Metropolitan Books • 2006 • 242 pages • $26.00
During World War II the United States took on the role of the “Arsenal of Democracy,” supplying its allies the wherewithal to battle Nazi Germany and Imperial Japan, as well as assuming global leadership in opposing those aggressive fascist regimes that threatened world peace. It is often forgotten, however, that in the 1930s many American and European commentators focused on the many similarities between Franklin Roosevelt’s New Deal and the planned economies in fascist Italy and Nazi Germany.
Historian Wolfgang Schivelbusch takes a fresh look at these similarities in Three New Deals. He is quick to point out that he is not saying that FDR’s New Deal was the same as the Nazi regime. Hitler rapidly established an absolute dictatorship that suppressed all political opposition. In America civil liberties and freedom of the press were never abridged by the Roosevelt administration, however much political and economic power was increasingly concentrated in Washington during the 1930s.
But nonetheless the methods of controlling the economy and influencing public opinion were closely parallel, as Schivelbusch shows. World War I had ushered in a new politicization of society and captured the spirit of many intellectuals and policy advocates in the 1920s and 1930s. Government architecture in Soviet Russia, Nazi Germany, fascist Italy, and FDR’s America were all bigger than life, creating an imagery of power and awe transcending the mundane efforts and achievements of private individuals.
What Schivelbusch brings out is the change in the role and conception of political leadership. Gone was the notion that those in political office were executors of constitutionally limited responsibilities. Now the “leader” spoke and led outside the ordinary restraints of the political process. Both Hitler and Roosevelt appealed to “the people” directly, with the claim that unusual circumstances required extraordinary authority. With his fireside chats FDR took advantage of a popular new technology, radio, to create the impression that he was addressing every American’s hopes and fears; the President thus became a member of every family.
In Germany radios were far less widely used. So Hitler took advantage of that other means of mass communication—giant rallies and ceremonies at which thousands could directly see and hear their Fuehrer. But even in the United States rallies and parades were used to arouse support for the New Deal recovery programs, especially the National Recovery Administration, which tried to impose the same type of fascist planning on business that Mussolini and soon Hitler established in their countries.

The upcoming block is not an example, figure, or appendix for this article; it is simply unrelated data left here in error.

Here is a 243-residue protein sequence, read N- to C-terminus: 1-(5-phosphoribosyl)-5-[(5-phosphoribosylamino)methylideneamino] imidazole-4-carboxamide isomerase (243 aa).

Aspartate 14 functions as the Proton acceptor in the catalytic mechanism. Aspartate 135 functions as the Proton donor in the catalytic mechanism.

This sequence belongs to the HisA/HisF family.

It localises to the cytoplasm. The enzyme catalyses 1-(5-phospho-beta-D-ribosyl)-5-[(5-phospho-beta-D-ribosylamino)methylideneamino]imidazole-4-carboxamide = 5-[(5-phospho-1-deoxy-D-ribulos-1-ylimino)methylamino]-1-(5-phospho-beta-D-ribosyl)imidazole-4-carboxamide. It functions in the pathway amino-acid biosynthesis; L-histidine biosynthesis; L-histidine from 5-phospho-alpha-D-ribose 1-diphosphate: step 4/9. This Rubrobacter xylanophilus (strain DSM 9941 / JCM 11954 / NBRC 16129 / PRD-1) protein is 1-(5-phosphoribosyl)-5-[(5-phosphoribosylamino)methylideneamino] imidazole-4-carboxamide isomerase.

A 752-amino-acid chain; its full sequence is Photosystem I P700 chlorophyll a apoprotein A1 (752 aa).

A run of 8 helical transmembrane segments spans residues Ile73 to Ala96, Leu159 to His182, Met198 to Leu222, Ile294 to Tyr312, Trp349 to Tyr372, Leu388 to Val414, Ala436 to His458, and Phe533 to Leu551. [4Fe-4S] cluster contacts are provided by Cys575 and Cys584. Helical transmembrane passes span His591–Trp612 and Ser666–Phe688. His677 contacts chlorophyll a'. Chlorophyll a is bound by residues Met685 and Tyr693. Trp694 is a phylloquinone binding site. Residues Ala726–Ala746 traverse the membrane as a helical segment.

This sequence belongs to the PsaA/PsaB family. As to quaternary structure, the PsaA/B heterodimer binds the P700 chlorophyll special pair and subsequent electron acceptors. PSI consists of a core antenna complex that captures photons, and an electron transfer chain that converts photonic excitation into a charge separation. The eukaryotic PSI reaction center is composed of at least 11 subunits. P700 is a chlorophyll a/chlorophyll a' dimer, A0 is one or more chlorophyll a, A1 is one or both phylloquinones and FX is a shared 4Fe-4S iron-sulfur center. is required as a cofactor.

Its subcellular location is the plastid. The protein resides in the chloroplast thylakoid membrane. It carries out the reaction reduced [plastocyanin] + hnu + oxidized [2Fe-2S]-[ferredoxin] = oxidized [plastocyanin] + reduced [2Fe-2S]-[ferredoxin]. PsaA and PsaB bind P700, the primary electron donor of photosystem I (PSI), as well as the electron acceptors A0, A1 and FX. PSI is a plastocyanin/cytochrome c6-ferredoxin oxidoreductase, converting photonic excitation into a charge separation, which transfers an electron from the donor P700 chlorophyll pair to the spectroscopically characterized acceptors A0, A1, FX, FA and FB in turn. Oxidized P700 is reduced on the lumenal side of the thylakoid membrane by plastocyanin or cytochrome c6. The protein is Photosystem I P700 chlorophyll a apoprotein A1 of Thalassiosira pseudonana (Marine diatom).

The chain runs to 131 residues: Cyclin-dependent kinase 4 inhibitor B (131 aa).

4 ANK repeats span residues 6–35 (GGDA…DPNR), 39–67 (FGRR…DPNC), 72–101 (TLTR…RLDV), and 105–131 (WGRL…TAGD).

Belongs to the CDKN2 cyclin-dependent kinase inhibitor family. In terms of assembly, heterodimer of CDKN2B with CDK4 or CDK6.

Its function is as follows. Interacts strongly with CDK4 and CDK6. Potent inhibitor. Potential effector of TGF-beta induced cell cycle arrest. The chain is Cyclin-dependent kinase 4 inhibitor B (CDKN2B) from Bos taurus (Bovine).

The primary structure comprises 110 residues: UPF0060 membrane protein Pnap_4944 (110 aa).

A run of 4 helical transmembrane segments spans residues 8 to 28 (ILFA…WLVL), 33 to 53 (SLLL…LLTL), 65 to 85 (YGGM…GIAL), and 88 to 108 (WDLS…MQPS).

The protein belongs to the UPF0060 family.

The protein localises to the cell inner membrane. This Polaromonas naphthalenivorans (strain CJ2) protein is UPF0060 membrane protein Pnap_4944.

Grand government projects were all part of the projection of state power and authority. In Italy Mussolini cleared the Pontine Marshes outside Rome and designed model communities for resettlement of the unemployed. In Germany Hitler oversaw the construction of the autobahn system even though the number of privately owned cars was a fraction of that in the United States. In America the power of government was symbolized by the Tennessee Valley Authority, through which Washington changed the course of rivers, built massive dams, and electrified an entire region of the country. Of course in every one of those projects, the people whose lives were disrupted or uprooted counted for little compared to the task of remaking society according to the central plans of the “leaders.”
Military power was an essential imagery in the rhetoric. Hitler glorified uniformed legions in torch-lit parades. Roosevelt emphasized military imagery in his speeches, such as his 1933 inaugural address, in which he spoke of the Depression as if it were a foreign foe. If Americans did not voluntarily comply with his proposed recovery programs, he would not hesitate to use the full coercive powers of the state to win the “war” against unemployment. He spoke of the Blue Eagle, the symbol of the NRA, as a badge that all patriotic businesses should proudly display to prove they were doing their part and to distinguish them from “enemies” of recovery who refused to go along with the government’s plans.
American and European commentators in the 1930s also pointed out Hitler’s and Roosevelt’s centralization of power. Dictatorship was never imposed in the United States in the same way it was in Nazi Germany, but thoughtful writers wondered if such centralization did not run the risk of undermining the constitutional separation of powers. Unchecked power could easily extinguish freedom in the United States.
Finally, Schivelbusch reminds his readers of a book by John T. Flynn, As We Go Marching, that was published in 1944. Flynn had been a long-time critic of the New Deal. In the book he pointed out the many similarities among the three fascisms. Italian and German fascism were the “bad” kind. But the American brand was dangerously seen as the “good fascism,” Flynn warned. Wrapped in the stars and stripes and presented as a new dawn of American economic vitality and global leadership, complete with unrestrained presidential power, the American brand of fascism threatened to destroy all that the Founding Fathers had built for a country of liberty.
Regulation and planning at home, political and military adventures abroad, and greater power in the hands of the head of state meant a different type of America from what had existed in the past, Flynn feared. Six decades later those dangers seem in many ways even more real than in 1944. Wolfgang Schivelbusch has reminded us that the danger of concentrated political power was understood back in the 1930s. We should pay attention today.